This news story originally provided by The Lexington Herald-Leader
March 9, 2005
40-ton load limit sustained
FRANKFORT - The Kentucky House last night killed a controversial bill that would have put more overweight trucks on state roads.
The House voted 50 to 33 not to approve a Senate-modified version of House Bill 8, which would have let gravel, rock and sand trucks haul at 60 tons, a 50 percent increase over the state's usual 40-ton limit.
Currently, only coal trucks can travel at 60 tons, prompting complaints of unfairness from politically powerful road builders who need gravel.
The House approved the bill last month, and the Senate approved it last night by 23 to 12, after exempting Louisville and Lexington streets from having to bear overweight trucks carrying any kind of cargo.
But the bill found a chillier reception when it returned to the House for concurrence.
In the two weeks since the first House vote, lawmakers said, they were deluged with complaints about the risks of 60-ton trucks from a growing coalition of city and county leaders, environmentalists, truck drivers and residents of rural Eastern Kentucky, where tractor-trailers hauling coal are a common and loathed sight.
Also clouding the bill's chances were public comments by Gov. Ernie Fletcher. Yesterday, Fletcher reiterated his earlier doubts about the bill and told reporters that even the modified version didn't satisfy his concerns about traffic safety and road damage.
In a floor speech against the bill, Rep. Ancel Smith, D-Leburn, referenced a fatal crash in Martin County on Monday involving a coal truck that apparently lost control.
"An overloaded coal truck that cannot stop steers into the other lane and hits and kills a 55-year-old man," Smith said. "And we've got a 27-year-old man that will be facing manslaughter charges. And you think that this won't happen to you?"
Several Eastern Kentucky lawmakers who backed the bill urged lawmakers from other parts of the state to respect their region's wishes on a measure most likely to impact the coal fields.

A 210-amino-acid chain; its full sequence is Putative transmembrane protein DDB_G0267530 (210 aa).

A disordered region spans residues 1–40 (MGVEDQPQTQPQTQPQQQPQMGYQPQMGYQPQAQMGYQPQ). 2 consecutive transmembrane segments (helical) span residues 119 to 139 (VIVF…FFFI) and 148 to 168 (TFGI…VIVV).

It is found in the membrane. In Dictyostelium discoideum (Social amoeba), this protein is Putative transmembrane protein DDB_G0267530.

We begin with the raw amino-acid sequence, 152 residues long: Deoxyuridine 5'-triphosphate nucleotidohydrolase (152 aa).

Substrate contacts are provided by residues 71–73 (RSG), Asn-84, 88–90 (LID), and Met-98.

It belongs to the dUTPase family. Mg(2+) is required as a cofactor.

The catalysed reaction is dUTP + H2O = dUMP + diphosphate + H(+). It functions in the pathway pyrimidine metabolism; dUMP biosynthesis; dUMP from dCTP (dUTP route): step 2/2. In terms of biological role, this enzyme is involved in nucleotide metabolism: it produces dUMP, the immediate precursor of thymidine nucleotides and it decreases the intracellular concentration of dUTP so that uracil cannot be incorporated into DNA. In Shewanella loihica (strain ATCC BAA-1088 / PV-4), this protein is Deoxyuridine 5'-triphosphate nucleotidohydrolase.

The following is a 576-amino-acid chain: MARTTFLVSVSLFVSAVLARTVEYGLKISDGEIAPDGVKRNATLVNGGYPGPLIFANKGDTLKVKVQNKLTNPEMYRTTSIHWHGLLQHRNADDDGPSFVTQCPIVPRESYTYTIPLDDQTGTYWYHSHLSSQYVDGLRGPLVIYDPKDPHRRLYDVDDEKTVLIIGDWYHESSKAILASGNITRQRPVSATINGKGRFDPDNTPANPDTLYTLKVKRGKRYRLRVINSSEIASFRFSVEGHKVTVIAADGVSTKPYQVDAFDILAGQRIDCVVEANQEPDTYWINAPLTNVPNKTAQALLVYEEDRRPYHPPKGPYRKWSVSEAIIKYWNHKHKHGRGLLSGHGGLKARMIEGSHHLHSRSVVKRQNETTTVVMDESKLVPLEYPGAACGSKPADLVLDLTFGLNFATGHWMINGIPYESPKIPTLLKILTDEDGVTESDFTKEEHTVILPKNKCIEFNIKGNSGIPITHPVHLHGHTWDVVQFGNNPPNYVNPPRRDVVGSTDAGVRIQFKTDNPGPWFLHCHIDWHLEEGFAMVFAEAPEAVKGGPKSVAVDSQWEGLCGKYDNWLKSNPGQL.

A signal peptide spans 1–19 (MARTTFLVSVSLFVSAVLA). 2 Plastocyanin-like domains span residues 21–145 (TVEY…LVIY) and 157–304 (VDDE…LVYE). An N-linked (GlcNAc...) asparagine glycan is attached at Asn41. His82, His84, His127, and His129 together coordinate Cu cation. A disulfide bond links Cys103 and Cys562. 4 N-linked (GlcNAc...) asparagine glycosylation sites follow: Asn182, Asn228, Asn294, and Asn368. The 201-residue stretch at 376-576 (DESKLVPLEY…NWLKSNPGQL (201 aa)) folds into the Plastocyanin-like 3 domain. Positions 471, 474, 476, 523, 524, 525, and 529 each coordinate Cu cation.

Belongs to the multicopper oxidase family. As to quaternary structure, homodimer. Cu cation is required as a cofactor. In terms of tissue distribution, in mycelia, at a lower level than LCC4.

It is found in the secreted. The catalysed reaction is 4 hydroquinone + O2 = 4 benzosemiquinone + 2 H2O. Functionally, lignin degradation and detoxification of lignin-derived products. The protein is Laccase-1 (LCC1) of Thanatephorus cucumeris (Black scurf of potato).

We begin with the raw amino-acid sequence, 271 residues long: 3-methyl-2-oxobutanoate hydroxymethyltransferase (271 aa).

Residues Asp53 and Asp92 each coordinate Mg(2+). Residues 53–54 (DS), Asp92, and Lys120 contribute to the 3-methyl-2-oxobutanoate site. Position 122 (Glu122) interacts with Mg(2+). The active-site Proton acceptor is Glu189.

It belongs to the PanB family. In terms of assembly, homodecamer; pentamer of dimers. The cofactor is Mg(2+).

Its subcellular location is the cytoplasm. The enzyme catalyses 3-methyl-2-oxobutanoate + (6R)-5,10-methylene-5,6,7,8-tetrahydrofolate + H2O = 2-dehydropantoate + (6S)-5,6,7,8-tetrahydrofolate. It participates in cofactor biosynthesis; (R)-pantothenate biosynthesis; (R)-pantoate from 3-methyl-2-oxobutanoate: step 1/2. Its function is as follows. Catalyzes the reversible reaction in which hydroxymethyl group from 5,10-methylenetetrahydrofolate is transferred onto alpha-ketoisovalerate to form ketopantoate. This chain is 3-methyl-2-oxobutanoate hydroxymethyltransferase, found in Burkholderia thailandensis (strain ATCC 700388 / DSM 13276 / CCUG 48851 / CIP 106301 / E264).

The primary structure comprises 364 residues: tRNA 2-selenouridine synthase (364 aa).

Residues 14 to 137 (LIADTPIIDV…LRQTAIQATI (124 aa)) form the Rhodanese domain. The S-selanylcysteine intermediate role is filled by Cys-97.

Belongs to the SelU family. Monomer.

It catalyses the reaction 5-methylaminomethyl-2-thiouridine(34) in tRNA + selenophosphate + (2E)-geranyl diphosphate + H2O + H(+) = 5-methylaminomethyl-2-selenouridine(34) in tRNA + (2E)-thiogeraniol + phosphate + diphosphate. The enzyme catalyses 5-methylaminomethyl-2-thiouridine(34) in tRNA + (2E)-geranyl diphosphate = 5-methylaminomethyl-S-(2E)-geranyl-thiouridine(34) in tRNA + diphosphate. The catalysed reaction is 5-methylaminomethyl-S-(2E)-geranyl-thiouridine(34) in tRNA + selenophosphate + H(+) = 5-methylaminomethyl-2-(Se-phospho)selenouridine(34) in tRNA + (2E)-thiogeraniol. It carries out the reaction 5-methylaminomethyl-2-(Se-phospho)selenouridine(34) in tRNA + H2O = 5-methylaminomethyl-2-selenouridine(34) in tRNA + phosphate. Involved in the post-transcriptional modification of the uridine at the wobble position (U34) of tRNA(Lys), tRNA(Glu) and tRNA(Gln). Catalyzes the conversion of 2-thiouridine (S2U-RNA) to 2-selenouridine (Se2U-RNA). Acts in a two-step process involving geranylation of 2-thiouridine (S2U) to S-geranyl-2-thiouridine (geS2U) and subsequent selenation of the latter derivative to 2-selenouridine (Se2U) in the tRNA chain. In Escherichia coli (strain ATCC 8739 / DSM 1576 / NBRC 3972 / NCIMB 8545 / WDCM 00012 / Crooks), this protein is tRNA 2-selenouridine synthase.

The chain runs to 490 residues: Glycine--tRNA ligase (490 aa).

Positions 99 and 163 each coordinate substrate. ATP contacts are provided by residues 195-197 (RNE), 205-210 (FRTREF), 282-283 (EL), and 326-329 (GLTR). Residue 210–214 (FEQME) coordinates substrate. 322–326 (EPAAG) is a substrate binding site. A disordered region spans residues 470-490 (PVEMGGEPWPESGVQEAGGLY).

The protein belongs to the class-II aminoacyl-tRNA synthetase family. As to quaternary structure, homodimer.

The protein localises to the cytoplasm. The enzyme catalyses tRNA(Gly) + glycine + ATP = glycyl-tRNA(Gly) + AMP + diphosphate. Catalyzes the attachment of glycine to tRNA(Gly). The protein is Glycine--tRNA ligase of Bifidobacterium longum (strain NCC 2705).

The bill's sponsor, Rep. Howard Cornett, R-Whitesburg, pleaded for support, saying his district's economy would suffer without it.
There is a lawsuit pending in Pike Circuit Court, filed last year by a gravel-trucking firm, that challenges the constitutionality of Kentucky allowing coal to be hauled at 60 tons, but not gravel.
The suit has merit, Cornett said. Unless the legislature levels the playing field, he said, the courts probably will strike down the weight exemption for coal, hurting the coal industry and the independent truckers who have invested a fortune in 60-ton rigs.
"We've got a lot of hard-working men and women, particularly in Eastern Kentucky, who are depending on this bill to pass," Cornett said.
But Thomas FitzGerald, director of the Kentucky Resources Council, said the suit is likely to remain pending, perhaps in the appeals process, until the legislature meets again, in January. That gives lawmakers time to study the issue rather than slap together a proposal that seemed to please almost no one, FitzGerald said.
Critics of the bill pointed out that trade groups representing the coal and trucking industries in Frankfort stayed neutral on the measure, neither supporting nor opposing it.
Rather, they said, the bill was pushed on behalf of Leonard Lawson, one of the state's dominant road builders, whose family has given $76,000 to state legislative candidates in recent years, plus $96,000 combined to the state Democratic and Republican parties and $13,000 to Fletcher.
The Lawson family has not responded to calls seeking public comment.
Among those accepting the largest donations from the Lawson family were some lawmakers most active for the bill, including Cornett, who has taken $10,000, and Sen. Ray Jones, D-Pikeville, who has taken $12,000. Jones led the fight for the bill last night in the Senate, which voted 23 to 12 for it with no debate.
Yesterday, Cornett and Jones both described Lawson as a friend, and they agreed his rock quarries and asphalt plants would benefit from the bill. But they denied that the road builder pushed them to support it.
Jones said he understood the anxiety some motorists feel about sharing the roads with 60-ton tractor-trailers. But limiting gravel haulers -- or for that matter, coal haulers -- to 40 tons would mean putting twice as many dump trucks on the roads, which also would pose a threat.
Jones said he and his family drive on Eastern Kentucky roads every day.
"If I thought this was really a public safety issue," he said, "I
wouldn't be for it."